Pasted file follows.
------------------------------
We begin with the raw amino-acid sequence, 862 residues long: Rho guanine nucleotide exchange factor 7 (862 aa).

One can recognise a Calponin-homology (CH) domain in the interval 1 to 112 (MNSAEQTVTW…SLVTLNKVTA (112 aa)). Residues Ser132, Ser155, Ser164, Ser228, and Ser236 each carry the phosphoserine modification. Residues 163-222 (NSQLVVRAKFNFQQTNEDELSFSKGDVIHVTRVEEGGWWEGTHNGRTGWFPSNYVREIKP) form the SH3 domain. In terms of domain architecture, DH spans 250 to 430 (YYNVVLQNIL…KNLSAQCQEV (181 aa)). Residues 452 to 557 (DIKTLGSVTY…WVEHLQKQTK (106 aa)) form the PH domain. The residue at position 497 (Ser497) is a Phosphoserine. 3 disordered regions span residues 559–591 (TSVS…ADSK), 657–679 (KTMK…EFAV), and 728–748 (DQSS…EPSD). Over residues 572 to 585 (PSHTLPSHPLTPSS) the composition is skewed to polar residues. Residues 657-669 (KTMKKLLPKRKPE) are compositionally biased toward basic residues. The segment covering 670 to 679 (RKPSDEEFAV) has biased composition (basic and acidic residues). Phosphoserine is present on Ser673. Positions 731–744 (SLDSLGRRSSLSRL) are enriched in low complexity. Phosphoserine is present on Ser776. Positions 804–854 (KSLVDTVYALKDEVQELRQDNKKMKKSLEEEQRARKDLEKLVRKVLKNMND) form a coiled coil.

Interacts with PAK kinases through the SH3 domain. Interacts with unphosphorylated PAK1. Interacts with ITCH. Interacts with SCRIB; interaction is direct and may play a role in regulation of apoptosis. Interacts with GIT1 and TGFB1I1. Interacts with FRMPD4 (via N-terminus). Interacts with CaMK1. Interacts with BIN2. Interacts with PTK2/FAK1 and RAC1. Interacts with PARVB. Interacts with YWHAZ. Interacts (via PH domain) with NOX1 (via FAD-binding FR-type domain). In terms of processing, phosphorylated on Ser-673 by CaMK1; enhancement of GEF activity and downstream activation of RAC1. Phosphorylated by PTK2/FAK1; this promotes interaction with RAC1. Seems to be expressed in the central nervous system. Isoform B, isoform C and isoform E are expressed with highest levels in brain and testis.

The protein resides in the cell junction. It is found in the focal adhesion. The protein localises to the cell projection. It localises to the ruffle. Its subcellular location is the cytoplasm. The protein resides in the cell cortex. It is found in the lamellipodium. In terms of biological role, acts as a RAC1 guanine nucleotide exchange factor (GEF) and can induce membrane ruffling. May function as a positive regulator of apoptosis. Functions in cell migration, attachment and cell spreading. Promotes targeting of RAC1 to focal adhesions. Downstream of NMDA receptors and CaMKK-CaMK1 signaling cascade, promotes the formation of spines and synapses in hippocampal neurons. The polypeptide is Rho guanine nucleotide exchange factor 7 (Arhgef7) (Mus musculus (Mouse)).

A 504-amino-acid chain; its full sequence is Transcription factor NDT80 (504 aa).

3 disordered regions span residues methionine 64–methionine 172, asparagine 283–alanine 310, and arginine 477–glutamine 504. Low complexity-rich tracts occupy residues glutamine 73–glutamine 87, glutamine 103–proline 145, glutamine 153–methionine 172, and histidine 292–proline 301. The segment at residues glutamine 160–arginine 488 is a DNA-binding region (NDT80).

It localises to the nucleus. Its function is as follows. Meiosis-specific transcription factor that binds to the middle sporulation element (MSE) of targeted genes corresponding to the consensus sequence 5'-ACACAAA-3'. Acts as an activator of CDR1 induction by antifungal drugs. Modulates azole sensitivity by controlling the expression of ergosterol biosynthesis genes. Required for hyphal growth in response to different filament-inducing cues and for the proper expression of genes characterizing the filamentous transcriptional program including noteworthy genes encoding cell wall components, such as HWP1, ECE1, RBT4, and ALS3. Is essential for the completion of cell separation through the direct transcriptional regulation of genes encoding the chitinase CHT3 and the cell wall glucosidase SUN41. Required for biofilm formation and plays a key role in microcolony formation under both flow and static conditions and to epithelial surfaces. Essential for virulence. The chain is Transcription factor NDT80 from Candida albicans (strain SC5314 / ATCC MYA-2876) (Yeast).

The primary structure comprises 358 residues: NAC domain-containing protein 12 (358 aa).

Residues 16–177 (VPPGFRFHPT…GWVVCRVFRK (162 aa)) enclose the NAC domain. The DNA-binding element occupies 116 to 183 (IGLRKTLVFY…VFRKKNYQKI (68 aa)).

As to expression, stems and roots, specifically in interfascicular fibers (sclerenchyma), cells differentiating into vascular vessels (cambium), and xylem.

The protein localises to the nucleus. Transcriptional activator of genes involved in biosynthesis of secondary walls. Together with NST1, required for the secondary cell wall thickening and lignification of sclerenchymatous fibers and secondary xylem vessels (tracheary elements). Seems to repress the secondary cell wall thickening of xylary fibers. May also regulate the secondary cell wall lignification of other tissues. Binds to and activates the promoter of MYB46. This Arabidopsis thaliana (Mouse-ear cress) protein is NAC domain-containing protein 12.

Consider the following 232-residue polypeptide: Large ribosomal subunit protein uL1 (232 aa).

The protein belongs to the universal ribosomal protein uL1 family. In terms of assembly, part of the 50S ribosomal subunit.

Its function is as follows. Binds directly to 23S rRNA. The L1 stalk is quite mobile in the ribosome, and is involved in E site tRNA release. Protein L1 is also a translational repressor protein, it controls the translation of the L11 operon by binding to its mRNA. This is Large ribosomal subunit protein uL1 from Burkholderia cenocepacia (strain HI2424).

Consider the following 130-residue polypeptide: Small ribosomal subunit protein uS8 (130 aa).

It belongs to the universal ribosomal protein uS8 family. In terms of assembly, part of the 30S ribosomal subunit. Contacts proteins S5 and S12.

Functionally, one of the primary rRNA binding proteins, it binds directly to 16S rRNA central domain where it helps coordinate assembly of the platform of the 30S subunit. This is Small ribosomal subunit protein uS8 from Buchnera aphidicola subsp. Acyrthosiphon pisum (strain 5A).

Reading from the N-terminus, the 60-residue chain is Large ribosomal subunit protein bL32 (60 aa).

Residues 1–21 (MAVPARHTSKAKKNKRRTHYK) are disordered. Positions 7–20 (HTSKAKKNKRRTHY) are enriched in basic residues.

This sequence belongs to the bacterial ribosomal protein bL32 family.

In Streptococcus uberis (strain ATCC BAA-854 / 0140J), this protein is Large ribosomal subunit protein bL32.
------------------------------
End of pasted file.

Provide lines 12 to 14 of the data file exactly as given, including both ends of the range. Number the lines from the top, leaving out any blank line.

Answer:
Consider the following 232-residue polypeptide: Large ribosomal subunit protein uL1 (232 aa).

The protein belongs to the universal ribosomal protein uL1 family. In terms of assembly, part of the 50S ribosomal subunit.

Its function is as follows. Binds directly to 23S rRNA. The L1 stalk is quite mobile in the ribosome, and is involved in E site tRNA release. Protein L1 is also a translational repressor protein, it controls the translation of the L11 operon by binding to its mRNA. This is Large ribosomal subunit protein uL1 from Burkholderia cenocepacia (strain HI2424).